November 23, 2019

Sudan after al-Bashir: the U.S. supports a civilian-led transitional government

By Guido Lanfranchi.

After the forced resignation of former Sudanese ruler Mr. Omar al-Bashir, Sudan is in the midst of a delicate political transition, with civilian and military entities competing for power. In this context, the United States voiced its support for a civilian-led transitional government, set to put the country on the path of democracy.

“We support the formation of a civilian-led transitional government that will be broadly supported by the Sudanese people”. These were the words – loud and clear – repeated several times by Ambassador Donald E. Booth, the United States’ Special Envoy for Sudan. Speaking after a meeting of the Friends of Sudan group – a group of countries interested in supporting the Sudanese people to meet their goals – the U.S. Special Envoy sent a clear message: civilians, rather than members of the military, should lead Sudan’s transition towards democratic elections.

Over the last few months, Sudan has been confronting a complex political transition. In April 2019, facing pressure from demonstrations across the country, Sudan’s longtime ruler Mr. Omar al-Bashir relinquished power. In the wake of al-Bashir’s fall, however, civilian organizations and the military started to compete for leading the country’s transitional government – which is supposed to set Sudan on the path towards democratic elections. In this competition, tensions have at times run high, with Sudan’s security apparatus using the force against the civilian demonstrators. Successful mediation efforts – led by Ethiopia and the African Union – eventually led to the signature of a joint political declaration on July 17th. 

Commenting on the wake of these events, Ambassador Booth noted that while the political declarations offers a good base for further dialogue, “there are still a lot of negotiations to be conducted”. He mentioned the importance of open issues such as the relative roles and powers of the Sovereignty Council, the Prime Minister, the Cabinet, and the Legislative Council – thorny issues that will have to be addressed in order to successfully manage the country’s transition towards democratic elections.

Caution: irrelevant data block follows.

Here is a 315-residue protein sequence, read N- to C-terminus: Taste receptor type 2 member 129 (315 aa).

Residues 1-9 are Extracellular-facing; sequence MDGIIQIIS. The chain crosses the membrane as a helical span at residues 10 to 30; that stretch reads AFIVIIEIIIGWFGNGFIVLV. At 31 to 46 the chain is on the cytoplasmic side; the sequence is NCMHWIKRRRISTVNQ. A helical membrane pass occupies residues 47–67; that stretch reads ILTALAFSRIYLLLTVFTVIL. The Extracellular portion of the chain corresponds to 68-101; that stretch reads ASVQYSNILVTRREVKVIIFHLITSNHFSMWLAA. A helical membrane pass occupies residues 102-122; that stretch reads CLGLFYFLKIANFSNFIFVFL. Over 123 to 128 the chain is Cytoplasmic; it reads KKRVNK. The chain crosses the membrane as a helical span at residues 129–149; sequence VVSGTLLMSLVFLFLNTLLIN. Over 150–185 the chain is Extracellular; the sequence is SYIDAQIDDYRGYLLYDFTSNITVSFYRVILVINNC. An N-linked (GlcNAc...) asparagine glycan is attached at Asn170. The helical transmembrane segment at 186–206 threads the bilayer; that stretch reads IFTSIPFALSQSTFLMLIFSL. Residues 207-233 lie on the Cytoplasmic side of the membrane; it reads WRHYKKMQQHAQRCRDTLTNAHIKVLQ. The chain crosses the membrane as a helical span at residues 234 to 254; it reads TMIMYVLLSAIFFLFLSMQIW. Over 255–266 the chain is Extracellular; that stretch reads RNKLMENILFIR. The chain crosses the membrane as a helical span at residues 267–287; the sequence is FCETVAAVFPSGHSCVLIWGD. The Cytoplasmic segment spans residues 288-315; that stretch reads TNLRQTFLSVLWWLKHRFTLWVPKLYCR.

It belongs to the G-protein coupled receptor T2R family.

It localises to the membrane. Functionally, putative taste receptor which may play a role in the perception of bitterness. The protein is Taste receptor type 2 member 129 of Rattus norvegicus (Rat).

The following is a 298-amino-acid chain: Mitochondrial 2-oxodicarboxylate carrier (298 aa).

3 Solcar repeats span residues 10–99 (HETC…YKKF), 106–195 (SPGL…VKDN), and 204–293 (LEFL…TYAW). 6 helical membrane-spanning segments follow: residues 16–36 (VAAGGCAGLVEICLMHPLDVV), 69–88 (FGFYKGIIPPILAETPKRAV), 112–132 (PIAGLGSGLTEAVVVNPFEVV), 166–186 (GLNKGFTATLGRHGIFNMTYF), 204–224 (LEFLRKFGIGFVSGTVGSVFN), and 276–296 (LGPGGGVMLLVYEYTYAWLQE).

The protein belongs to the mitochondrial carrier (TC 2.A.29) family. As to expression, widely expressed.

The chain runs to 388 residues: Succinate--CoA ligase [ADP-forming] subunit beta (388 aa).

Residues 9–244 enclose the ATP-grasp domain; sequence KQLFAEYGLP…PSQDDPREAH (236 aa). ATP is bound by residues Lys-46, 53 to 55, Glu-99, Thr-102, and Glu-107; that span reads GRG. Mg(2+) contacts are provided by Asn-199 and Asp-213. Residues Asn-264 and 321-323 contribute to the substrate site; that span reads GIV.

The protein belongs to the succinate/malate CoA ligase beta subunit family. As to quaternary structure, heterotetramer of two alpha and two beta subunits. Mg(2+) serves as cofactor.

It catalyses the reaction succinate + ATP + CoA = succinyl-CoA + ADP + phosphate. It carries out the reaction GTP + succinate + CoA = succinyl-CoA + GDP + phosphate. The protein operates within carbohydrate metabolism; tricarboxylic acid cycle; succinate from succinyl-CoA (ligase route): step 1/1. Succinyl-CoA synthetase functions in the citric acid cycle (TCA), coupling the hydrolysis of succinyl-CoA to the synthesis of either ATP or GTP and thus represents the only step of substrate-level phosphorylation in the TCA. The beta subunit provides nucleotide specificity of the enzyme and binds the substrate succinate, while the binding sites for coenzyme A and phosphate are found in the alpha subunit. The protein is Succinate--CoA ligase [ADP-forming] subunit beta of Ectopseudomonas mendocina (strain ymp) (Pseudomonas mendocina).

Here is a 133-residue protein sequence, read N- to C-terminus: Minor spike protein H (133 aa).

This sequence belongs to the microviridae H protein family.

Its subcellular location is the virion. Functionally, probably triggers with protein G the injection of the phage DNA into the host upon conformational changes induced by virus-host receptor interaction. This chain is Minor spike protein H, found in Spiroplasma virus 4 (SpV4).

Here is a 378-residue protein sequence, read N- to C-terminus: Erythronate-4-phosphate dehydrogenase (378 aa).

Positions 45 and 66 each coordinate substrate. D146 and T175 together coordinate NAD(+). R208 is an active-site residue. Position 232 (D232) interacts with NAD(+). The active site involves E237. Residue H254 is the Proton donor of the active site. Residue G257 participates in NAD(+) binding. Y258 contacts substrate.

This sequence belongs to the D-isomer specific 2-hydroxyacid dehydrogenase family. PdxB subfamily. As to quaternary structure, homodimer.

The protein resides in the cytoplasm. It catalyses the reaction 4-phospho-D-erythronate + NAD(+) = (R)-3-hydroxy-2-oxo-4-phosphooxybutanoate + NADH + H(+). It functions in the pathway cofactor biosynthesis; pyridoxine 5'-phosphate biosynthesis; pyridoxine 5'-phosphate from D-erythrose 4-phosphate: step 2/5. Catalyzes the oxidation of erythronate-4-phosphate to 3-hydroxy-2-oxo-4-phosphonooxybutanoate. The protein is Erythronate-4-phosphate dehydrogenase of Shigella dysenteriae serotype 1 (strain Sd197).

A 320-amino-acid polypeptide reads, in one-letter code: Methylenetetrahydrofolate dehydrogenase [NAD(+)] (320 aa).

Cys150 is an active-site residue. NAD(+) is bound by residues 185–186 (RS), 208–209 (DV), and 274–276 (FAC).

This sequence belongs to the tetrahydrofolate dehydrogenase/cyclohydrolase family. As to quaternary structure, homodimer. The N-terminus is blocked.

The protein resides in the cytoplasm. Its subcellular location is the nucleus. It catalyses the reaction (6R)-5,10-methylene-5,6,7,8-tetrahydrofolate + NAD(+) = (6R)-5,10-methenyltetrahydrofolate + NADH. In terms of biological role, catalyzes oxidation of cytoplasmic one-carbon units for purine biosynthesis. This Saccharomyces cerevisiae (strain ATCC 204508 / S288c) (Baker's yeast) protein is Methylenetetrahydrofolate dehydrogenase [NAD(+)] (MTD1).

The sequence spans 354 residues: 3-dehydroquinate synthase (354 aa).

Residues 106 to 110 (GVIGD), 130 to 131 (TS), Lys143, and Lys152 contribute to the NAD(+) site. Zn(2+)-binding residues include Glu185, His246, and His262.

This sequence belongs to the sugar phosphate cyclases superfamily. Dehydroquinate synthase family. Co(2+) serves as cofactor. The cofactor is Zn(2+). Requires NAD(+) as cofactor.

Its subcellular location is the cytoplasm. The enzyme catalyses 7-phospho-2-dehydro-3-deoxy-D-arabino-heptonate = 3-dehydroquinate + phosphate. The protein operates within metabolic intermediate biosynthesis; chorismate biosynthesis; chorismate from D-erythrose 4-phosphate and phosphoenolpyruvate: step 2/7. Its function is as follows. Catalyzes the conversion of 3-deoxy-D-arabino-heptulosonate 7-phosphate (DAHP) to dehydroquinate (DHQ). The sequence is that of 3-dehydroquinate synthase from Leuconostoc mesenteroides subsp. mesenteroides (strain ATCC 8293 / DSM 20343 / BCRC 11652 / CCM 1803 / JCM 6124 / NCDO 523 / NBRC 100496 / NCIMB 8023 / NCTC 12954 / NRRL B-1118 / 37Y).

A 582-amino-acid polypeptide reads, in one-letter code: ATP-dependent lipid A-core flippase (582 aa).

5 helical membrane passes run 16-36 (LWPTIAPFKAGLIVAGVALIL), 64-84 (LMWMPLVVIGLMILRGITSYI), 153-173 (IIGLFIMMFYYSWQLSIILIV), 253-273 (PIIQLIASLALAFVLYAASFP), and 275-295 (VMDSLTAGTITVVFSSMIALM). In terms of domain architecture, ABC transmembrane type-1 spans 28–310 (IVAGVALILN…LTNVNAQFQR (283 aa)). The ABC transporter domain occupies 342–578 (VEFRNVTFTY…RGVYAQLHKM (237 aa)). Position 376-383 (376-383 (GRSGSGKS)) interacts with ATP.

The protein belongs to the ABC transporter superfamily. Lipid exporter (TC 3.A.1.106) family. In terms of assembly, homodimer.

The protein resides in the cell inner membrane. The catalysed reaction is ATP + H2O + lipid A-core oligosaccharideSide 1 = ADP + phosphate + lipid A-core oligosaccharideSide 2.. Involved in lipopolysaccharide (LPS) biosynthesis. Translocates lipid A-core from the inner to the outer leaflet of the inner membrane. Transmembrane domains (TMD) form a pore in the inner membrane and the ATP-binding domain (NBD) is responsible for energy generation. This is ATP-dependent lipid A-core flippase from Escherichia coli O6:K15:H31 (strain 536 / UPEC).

While voicing the U.S.’s position on Sudan’s transition, Ambassador Booth also clarified that drafting a solution to these challenges remain a prerogative of the Sudanese people. “The U.S. reaction will depend upon what the Sudanese actually agree upon, and then also, as we say, the broad support of the Sudanese people for any such agreement”. At the same time, however, Mr. Booth clarified that the U.S. will continue its engagement in support of freedom in the country – for instance by supporting the journalists and humanitarian actors active in Sudan.

Ambassador Booth also voiced U.S. concerns over a number of human rights violations, including the use of force against the demonstrators during the June 3rd events – when the military violently dispersed civilian gatherings in the country. In this regard – he noted – negotiations are still ongoing on the establishment of a credible investigation on the events, as well as on the potential provisions of immunity for members of the Sovereignty Council.

Therefore, while progress has indeed been achieved in Sudan, much remains to be done yet – Ambassador Booth stressed. “The sooner that Sudan can establish a civilian-led transitional government, it can begin then to address issues of reform and moving forward to a better future”. 

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